If the financial intermediaries’ services and facts meet the guidelines provided in Notice 250 and are identical to the facts of example no. 9, the CRA should view the services as exempt from GST/HST. Financial intermediaries may have to produce documentation to support their facts, circumstances, and tax position. However, where such services do not meet the guidelines of Notice 250 or any of the facts are not identical to the ones in example no. 9, there should be some concern that the services provided are in fact taxable for GST/HST purposes. The application of the amendments may vary depending of the specific facts and circumstances of each particular transaction.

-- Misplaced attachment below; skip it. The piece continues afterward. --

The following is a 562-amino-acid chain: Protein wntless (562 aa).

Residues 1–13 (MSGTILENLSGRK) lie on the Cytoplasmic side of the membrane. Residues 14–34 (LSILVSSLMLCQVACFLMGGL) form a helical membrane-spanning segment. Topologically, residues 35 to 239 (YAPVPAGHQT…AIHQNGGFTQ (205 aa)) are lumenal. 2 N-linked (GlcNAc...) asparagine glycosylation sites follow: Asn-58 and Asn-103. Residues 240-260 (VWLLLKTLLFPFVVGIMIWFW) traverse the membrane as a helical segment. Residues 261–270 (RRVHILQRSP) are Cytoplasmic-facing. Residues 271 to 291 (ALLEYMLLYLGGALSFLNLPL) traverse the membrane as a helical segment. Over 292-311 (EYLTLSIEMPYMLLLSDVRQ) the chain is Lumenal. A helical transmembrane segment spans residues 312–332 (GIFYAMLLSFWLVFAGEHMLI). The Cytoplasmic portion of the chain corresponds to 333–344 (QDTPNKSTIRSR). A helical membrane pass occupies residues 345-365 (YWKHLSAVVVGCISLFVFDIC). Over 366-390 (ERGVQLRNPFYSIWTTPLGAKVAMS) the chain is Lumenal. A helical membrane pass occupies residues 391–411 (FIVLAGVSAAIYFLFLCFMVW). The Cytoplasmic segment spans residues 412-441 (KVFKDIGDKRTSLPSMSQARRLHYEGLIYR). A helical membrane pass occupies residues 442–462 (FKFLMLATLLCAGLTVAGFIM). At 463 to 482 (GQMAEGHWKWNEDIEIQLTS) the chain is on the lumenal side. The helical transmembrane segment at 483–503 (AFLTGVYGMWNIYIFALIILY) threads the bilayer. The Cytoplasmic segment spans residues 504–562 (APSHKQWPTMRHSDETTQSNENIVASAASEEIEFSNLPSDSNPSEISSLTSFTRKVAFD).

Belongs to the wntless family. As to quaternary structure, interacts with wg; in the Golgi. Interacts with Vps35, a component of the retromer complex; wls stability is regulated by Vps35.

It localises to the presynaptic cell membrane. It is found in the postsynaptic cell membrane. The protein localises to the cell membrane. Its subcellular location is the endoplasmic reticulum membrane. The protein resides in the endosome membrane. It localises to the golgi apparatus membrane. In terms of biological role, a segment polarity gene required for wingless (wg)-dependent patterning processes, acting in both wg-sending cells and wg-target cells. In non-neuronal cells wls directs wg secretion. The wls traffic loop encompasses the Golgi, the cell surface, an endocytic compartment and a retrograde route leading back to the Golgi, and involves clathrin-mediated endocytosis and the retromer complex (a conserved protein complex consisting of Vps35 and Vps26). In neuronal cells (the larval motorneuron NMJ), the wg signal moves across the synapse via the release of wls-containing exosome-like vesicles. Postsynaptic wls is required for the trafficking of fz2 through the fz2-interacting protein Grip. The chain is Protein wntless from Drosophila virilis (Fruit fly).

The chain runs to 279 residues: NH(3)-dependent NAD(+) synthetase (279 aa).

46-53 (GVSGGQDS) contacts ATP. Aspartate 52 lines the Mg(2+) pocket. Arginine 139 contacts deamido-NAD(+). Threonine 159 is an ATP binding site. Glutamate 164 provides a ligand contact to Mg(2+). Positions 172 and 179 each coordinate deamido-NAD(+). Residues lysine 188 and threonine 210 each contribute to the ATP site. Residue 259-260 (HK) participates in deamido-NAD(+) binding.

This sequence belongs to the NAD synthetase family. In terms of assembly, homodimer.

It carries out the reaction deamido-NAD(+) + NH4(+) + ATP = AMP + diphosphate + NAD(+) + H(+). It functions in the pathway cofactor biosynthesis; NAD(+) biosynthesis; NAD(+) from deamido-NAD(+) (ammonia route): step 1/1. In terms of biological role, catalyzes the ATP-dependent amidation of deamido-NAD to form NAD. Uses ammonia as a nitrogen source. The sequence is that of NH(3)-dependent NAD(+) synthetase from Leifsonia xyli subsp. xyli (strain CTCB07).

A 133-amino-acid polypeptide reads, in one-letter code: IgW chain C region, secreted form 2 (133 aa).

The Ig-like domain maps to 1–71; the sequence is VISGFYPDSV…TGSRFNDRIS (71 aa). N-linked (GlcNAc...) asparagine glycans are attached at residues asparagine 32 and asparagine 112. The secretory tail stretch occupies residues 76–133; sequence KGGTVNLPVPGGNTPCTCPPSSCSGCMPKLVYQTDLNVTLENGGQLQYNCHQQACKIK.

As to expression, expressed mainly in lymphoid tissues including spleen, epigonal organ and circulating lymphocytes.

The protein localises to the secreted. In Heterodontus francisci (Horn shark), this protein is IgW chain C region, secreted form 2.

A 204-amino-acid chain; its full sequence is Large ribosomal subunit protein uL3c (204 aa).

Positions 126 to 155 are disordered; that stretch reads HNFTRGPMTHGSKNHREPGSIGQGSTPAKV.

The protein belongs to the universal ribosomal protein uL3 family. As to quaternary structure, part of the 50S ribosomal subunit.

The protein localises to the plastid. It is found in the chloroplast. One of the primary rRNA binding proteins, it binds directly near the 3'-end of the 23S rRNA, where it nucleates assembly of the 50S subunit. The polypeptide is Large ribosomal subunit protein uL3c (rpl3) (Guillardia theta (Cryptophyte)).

Whenever any of the facts, circumstances, and the interpretation of the law are unclear, financial intermediaries are advised to consult their tax advisers. In particular, service agreements must be reviewed and may be required to be amended to document and to more accurately reflect the nature of the services provided by financial intermediaries.

Information is current to July 28, 2010. The information contained herein is of a general nature and is not intended to address the circumstances of any particular individual or entity. Although we endeavour to provide accurate and timely information, there can be no guarantee that such information is accurate as of the date it is received or that it will continue to be accurate in the future. No one should act upon such information without appropriate professional advice after a thorough examination of the particular situation.